"A certain coven of nymphs that dwell at the edge of the world, the daughters of Nyx called ‘‘the Hesperides’’, are guarding a tree that is said to bear golden apples. Your task is to find them and bring those precious apples back to me." Eurystheus had spoken and Hercules set off for his next Labor. This time the hero had to travel to Africa, to the Atlas Mountains, where the nymph sisters were tending to the sacred tree.
Before beginning his journey to the south, Hercules first travelled to Caucasus where the Titan Prometheus was being held captive chained on a rock, his torture never ending. An eagle would attack him and feed on his liver every day, but during the night his immortal body regenerated the damaged liver. Hercules reached him in hopes of learning more about the nature of his task, having heard about the unmistakeable power of prediction the tortured titan possessed. The hero waited patiently until the eagle appeared on the sky and approached the steep rock where Prometheus was being held. He stretched his bow, and let one of his poisoned arrows pierce the wicked animal’s body.
Only then he went close to Prometheus and using his fabled strength broke the chains that were holding him. The titan, grateful and relieved, felt obliged to help the hero and warn him of the perils to come. He advised Hercules that he should let Atlas, the titan who holds the sky, fetch the golden apples for him, for the powerful guardian of the tree of the Hesperides was a divine dragon called Ladon. The dragon’s power was not to be challenged by anyone with mortal blood, for he would perish even if he were a son of Zeus.
Hercules thanked the titan and continued on his way. On his way to Africa, Hercules had to face many dangers and confront powerful tyrants who tried to halt his endeavour. When he set foot on Libya, Hercules faced Antaeus, the mighty son of Poseidon who was gifted with immortality as long as he had contact with the land. He challenged Hercules to a fight and the hero sent him crushing to the ground many times, only to see him re-emerge even stronger. When the son of Zeus noticed his opponent's power, he realized that he had to improvise. After seizing his opponent with a powerful grip, he held him high in the air and crushed him between his mighty arms. He then let him lie on the ground, lifeless and incapable of threatening the country anymore.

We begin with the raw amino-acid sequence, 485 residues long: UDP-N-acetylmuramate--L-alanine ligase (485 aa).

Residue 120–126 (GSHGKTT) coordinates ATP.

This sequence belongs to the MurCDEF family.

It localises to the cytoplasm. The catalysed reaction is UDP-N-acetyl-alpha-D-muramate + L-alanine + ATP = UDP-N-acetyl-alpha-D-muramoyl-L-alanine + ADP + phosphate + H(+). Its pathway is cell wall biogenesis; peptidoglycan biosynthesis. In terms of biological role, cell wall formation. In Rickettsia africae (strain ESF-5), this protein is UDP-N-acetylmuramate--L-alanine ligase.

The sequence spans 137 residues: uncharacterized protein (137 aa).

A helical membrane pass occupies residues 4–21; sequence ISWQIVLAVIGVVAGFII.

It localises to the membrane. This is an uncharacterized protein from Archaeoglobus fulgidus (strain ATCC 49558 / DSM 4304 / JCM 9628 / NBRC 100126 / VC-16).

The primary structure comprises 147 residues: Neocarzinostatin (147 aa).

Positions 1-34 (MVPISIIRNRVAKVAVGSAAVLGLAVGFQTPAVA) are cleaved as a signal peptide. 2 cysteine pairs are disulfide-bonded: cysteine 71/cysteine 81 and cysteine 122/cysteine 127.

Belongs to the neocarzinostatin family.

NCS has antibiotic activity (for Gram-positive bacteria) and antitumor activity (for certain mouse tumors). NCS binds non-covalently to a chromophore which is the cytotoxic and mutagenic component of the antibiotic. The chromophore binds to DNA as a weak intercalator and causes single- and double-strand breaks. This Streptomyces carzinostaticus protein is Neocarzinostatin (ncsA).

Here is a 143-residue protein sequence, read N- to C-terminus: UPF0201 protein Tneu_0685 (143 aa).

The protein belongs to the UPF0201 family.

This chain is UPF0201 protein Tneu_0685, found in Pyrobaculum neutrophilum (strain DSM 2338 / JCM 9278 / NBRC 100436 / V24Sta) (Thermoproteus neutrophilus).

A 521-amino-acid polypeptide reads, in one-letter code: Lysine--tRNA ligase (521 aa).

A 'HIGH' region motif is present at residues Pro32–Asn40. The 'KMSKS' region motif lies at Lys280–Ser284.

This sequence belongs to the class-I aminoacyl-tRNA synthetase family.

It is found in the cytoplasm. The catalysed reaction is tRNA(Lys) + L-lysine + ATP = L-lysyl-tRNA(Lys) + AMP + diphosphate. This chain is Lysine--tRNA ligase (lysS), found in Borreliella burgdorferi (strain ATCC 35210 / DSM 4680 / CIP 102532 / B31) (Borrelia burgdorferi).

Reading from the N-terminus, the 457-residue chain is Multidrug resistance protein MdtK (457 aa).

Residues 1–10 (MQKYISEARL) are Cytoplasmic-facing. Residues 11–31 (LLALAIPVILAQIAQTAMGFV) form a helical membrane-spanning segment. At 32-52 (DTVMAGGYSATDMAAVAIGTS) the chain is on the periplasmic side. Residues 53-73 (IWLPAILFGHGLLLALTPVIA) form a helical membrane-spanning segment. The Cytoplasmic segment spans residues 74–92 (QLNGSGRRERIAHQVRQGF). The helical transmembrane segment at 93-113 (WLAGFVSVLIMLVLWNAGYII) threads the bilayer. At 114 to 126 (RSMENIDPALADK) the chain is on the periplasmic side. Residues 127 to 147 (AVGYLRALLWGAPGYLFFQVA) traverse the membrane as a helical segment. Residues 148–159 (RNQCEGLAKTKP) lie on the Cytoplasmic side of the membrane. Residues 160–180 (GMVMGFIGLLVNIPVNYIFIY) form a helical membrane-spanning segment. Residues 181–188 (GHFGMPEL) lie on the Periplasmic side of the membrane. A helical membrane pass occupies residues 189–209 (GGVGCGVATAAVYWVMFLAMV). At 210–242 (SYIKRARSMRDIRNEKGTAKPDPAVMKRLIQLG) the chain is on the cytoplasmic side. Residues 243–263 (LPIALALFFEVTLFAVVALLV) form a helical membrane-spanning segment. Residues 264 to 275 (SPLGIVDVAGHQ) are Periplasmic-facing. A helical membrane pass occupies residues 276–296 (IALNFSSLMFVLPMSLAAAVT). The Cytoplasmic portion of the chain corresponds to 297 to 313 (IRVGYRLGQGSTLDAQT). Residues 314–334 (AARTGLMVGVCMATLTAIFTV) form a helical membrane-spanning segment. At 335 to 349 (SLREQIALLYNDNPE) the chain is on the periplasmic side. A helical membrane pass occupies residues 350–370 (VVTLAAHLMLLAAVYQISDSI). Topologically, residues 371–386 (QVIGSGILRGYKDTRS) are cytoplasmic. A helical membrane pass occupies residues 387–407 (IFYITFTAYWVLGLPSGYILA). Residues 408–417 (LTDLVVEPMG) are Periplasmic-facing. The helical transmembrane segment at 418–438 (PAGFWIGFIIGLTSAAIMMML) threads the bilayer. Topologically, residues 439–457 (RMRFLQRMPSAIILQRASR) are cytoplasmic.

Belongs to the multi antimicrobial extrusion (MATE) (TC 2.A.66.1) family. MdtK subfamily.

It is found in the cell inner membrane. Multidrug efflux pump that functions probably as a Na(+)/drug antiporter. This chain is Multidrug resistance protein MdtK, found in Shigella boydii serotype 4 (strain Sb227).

Eventually, the hero arrived on the top of the Atlas Mountains and located the sacred garden of the Hesperides. The nymphs seemed oblivious to his presence as they roamed the mountaintop. Hercules approached Atlas, the titan lord of those mountains. "Hero, I do know that you have come seeking the golden apples. Know that these apples can never leave their home, for a divine string returns them back to the tree where they belong. I can let you borrow them, though, on one condition: your power and determination are evident and your deeds can speak for themselves - so you can become my successor as lord of these mountains.’’ ‘‘And what about the mighty dragon that guards the tree?’’ the hero inquired. ‘‘That offspring of Ceto, Ladon, knows me well and is not bothered by my presence."
Hercules quickly accepted the offer, certain that there was no other way, but he tried to think of a way to trick the titan. He sat on the throne while Atlas stood up and left to retrieve the apples. Suddenly, the hero felt an enormous pressure on his shoulders unlike anything he had ever experienced before, almost crushing him against the throne. Now he knew why the priests insisted that ‘‘Atlas is holding the burden of the skies on his shoulders’’. When Atlas came back with the apples, Hercules asked him if he might take his place for a moment, so that he could wear the lion pelt which he had removed when he sat on the throne. The titan accepted gullibly, unaware of the hero’s plot. Hercules then wore the lion-skin again, took the golden apples and left the site quickly, leaving Atlas pinned on his throne again.
The hero carried the apples carefully throughout the journey home and brought them back to Eurystheus. The King's eyes could barely stand the glimmering of the golden apples. "These are not to be kept by mortals... you may get rid of them now!" the King ordered while setting his sight away from the shiny fruits.
Hercules then carried the apples to the temple of Athena and kneeled before the goddess's statue. He prayed and asked for guidance. What was he to do with these apples? ‘‘This is the fruit of your Labors so far, Hercules; you are discovering your divine nature through your triumphs and you are realizing your mortal flaws through your mistakes and mishaps. Unite the lower and the higher, and do not become prey of temptation and convenience.’’ The hero thanked the goddess and as he rose on his feet again, he noticed that his bag was lighter - the apples were gone. The goddess had taken them back to their tree.